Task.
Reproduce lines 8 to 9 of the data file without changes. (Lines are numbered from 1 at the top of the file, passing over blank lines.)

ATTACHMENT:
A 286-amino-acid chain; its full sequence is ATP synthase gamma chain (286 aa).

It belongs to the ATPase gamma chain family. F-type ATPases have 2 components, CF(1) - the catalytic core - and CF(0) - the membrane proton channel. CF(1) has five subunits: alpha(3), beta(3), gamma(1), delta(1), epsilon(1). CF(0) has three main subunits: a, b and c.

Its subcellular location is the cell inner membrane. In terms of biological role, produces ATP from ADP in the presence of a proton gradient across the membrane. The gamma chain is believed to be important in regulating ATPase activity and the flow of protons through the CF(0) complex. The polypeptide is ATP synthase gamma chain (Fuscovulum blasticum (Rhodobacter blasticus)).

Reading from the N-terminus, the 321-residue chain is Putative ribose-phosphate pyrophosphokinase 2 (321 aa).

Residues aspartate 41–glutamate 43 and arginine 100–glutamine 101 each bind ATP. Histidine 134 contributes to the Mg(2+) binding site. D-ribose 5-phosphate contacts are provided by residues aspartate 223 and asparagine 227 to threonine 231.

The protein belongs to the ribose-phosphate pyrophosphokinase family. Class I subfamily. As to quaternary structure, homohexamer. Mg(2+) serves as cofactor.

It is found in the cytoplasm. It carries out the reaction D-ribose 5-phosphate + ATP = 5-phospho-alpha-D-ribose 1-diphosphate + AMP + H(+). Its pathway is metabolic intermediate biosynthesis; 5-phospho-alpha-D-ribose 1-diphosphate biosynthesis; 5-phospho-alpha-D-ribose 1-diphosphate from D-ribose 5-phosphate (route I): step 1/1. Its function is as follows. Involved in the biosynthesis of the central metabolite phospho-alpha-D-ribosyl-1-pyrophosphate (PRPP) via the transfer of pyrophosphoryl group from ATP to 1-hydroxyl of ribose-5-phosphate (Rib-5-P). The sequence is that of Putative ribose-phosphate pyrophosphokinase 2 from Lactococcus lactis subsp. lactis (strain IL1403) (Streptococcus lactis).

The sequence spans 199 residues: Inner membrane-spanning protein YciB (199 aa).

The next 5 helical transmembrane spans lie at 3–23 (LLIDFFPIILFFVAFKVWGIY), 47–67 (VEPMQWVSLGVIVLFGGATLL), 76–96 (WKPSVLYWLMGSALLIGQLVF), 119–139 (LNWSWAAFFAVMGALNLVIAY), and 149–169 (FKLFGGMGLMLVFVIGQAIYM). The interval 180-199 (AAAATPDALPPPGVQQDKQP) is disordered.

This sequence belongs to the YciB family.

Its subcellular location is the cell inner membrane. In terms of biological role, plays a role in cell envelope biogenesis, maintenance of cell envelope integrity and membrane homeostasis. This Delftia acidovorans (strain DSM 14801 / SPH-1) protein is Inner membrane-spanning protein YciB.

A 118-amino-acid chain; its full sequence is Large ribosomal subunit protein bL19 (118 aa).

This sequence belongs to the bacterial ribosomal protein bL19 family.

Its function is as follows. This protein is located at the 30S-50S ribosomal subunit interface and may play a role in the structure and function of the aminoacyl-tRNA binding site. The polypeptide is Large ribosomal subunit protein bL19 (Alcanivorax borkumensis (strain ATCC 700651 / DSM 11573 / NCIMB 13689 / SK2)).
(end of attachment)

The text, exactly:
The sequence spans 199 residues: Inner membrane-spanning protein YciB (199 aa).

The next 5 helical transmembrane spans lie at 3–23 (LLIDFFPIILFFVAFKVWGIY), 47–67 (VEPMQWVSLGVIVLFGGATLL), 76–96 (WKPSVLYWLMGSALLIGQLVF), 119–139 (LNWSWAAFFAVMGALNLVIAY), and 149–169 (FKLFGGMGLMLVFVIGQAIYM). The interval 180-199 (AAAATPDALPPPGVQQDKQP) is disordered.